Arrowhead Pond executives polished their NBA sales pitch Monday after the league granted Vancouver Grizzly owner Michael Heisley permission to explore options for relocating the troubled franchise.
Although no NBA team has moved in 16 years, and although NBA Commissioner David Stern last year thwarted a potential move by the Grizzlies to St. Louis, Stern said Monday that Heisley could lose $40 million this season and that the league would help him investigate "other North American cities which may be appropriate for Vancouver to look into."
Besides Anaheim, potential new homes for the Grizzlies include New Orleans, Nashville, St. Louis, Louisville, Las Vegas and San Diego, although the latter three cities lack the new arena necessary to attract the Grizzlies, should they wish to move this year. If Heisley wants to play elsewhere next season, he will have to apply for NBA permission no later than March 1.
"We're paying very close attention to this," Pond General Manager Tim Ryan said. "We continue to believe this is the No. 1 choice for an NBA franchise with a desire to relocate."
When the Houston Rockets explored potential relocation sites last year, before reaching agreement with the city for a new arena, Rocket executives ruled out Anaheim because the team did not wish to share millions in revenues from NBA games with another tenant. The Mighty Ducks' lease forces any NBA team moving into the Pond to split its revenue with Disney, although Anaheim Sports President Tony Tavares has said Disney would consider renegotiating the lease to accommodate an NBA franchise.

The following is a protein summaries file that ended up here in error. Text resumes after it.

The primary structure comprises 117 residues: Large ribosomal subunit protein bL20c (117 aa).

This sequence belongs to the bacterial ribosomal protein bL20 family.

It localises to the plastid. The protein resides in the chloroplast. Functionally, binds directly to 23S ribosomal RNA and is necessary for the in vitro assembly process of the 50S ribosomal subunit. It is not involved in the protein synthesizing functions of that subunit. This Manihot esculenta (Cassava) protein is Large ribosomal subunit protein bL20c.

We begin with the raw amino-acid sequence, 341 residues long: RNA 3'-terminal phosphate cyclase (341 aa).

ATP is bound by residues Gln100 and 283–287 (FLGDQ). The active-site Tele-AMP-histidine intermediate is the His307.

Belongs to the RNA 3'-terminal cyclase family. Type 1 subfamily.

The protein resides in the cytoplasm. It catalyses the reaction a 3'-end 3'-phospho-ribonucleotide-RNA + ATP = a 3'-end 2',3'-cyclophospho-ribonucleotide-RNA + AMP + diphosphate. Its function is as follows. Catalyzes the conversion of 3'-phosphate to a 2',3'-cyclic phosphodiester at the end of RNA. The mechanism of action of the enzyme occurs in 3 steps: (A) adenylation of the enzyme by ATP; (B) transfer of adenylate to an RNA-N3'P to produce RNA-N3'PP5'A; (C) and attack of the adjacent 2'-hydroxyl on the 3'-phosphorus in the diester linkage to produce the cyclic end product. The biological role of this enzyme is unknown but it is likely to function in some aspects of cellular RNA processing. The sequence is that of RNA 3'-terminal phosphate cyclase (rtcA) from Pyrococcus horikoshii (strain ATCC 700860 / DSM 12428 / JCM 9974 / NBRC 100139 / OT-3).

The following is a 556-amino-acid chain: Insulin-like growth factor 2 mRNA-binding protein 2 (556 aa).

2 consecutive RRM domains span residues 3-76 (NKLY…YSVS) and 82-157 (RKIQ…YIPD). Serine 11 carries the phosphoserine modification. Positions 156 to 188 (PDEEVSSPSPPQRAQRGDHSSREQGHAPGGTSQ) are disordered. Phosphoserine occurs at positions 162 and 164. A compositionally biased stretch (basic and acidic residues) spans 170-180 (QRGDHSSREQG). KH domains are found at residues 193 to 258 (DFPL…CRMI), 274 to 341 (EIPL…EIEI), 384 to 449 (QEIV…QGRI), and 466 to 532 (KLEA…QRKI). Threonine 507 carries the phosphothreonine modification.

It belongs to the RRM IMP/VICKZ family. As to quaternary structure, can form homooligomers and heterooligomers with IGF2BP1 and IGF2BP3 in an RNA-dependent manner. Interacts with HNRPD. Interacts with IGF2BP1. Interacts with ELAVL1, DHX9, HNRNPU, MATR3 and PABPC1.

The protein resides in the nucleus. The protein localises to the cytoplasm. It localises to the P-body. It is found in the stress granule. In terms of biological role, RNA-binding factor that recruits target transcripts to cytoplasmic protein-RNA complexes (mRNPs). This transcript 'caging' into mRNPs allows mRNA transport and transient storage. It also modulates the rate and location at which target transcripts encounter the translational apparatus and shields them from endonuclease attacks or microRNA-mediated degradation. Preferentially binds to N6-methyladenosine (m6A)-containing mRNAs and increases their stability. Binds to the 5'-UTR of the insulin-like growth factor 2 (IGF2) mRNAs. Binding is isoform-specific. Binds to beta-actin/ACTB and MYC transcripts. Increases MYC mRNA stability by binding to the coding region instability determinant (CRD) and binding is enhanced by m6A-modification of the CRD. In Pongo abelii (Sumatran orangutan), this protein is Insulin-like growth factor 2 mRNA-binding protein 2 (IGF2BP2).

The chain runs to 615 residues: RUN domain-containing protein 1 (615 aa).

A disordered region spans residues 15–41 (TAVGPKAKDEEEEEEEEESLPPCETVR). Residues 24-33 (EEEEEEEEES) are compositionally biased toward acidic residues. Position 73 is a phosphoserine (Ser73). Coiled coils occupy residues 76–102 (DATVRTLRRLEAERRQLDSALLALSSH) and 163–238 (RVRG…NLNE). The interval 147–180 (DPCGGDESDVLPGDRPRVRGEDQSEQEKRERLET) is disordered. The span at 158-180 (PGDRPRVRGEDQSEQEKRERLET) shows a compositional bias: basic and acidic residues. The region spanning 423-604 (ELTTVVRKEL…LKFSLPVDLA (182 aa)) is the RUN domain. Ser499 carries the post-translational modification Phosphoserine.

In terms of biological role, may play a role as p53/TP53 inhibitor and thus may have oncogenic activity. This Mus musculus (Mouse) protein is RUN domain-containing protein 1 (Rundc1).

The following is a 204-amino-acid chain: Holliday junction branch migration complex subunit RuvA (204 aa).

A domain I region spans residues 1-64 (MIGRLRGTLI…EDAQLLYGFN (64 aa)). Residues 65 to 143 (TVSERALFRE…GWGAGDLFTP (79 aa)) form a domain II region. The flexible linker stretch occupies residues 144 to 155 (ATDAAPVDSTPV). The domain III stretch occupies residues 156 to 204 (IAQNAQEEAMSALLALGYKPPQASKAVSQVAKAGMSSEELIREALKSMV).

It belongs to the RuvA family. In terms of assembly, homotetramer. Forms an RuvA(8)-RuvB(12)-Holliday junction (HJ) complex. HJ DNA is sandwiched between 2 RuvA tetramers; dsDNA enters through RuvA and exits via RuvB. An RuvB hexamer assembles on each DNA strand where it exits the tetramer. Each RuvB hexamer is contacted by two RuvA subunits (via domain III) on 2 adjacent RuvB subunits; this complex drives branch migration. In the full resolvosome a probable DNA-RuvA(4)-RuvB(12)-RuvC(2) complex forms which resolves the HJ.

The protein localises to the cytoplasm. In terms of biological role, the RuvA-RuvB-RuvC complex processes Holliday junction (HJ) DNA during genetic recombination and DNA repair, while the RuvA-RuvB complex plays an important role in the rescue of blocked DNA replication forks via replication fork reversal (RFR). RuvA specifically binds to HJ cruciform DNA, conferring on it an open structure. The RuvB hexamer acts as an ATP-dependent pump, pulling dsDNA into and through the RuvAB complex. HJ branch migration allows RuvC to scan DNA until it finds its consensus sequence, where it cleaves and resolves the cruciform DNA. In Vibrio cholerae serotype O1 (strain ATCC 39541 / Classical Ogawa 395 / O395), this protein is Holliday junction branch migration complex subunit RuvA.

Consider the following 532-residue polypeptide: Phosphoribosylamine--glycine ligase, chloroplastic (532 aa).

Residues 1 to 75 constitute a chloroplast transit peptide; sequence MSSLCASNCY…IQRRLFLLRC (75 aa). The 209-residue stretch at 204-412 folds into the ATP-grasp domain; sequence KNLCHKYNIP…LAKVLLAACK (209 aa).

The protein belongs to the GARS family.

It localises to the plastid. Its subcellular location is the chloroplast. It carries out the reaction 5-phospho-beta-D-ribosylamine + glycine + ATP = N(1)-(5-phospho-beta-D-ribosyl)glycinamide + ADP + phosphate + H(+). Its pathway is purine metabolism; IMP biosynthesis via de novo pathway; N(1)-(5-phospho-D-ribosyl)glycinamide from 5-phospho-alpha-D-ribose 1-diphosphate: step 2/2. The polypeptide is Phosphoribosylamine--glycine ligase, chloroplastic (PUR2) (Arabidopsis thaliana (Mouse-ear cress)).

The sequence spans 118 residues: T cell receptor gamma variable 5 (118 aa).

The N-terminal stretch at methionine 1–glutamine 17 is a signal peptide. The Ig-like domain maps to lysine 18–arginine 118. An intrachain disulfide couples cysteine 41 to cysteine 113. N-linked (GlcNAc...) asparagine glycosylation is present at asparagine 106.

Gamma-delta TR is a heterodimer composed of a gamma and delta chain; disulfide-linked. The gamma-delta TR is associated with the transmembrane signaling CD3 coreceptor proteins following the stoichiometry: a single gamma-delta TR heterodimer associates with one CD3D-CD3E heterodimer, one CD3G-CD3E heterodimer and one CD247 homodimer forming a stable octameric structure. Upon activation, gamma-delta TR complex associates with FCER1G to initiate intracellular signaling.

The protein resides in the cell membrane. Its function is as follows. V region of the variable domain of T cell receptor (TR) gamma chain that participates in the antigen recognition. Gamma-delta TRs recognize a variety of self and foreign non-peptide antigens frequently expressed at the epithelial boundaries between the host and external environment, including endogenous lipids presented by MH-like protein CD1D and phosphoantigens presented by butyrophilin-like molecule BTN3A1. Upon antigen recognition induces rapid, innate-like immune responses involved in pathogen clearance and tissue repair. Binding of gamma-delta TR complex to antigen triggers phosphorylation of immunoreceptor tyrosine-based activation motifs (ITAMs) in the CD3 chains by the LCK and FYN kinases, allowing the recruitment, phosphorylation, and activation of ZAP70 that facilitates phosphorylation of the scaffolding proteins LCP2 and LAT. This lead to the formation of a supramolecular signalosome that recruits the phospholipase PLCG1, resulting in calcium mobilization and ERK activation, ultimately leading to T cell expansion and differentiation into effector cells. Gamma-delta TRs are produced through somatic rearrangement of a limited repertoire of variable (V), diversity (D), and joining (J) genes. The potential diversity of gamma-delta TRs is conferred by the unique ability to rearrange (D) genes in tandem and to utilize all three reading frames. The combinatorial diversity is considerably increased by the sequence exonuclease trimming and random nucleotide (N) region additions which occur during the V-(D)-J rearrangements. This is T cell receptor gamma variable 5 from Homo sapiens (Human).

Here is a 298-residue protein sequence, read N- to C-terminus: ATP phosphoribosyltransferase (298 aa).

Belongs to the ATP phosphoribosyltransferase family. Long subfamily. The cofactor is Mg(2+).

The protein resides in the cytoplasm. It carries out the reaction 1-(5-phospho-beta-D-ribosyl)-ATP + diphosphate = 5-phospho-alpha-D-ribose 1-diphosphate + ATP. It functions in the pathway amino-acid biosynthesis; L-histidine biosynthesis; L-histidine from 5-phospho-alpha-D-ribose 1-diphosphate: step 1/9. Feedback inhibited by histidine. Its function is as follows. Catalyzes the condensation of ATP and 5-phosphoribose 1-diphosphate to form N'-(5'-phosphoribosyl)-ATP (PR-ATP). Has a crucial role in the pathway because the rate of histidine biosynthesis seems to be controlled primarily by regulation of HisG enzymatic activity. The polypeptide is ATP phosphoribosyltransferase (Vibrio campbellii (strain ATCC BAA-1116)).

The Grizzlies could tap into a wealthy base of ticket holders and corporate sponsors within Orange County, but the presence of the Lakers and Clippers would limit TV revenue in the otherwise lucrative Southern California media market. NBA Deputy Commissioner Russ Granik has called Anaheim "potentially a very successful market for us," but some league officials would prefer to put a team in a new market, rather than putting a third team in Southern California.
Neither the Lakers nor Clippers could veto another team's shift to Anaheim, although a majority of NBA teams must approve any move.
The Grizzlies are 13-36 this season and have lost four of every five games since the franchise started play in 1995. The plummeting attendance at Mighty Duck games suggests Orange County fans might not tolerate a losing NBA franchise, although the Clippers drew an average of 14,830 as part-time tenants at the Pond from 1994-99.
"We continue to believe there are tremendous financial opportunities for any team that wants to relocate to Anaheim," Ryan said.
Heisley, a Chicago businessman, told the Vancouver Sun he has had an offer to buy the Grizzlies for more than $200 million and move them to a city in the United States, though he would not identify the buyer or the city. Ryan said he was unaware of any such offer in which the Grizzlies would play at the Pond.
Stern rebuffed St. Louis Blue owner Bill Laurie last year, when Laurie sought to buy the Grizzlies and eventually move them to St. Louis. Heisley then bought the Grizzlies, but Stern said the Vancouver corporate community that rallied around Heisley last year failed to support the Grizzlies with promised sponsorships and ticket sales.
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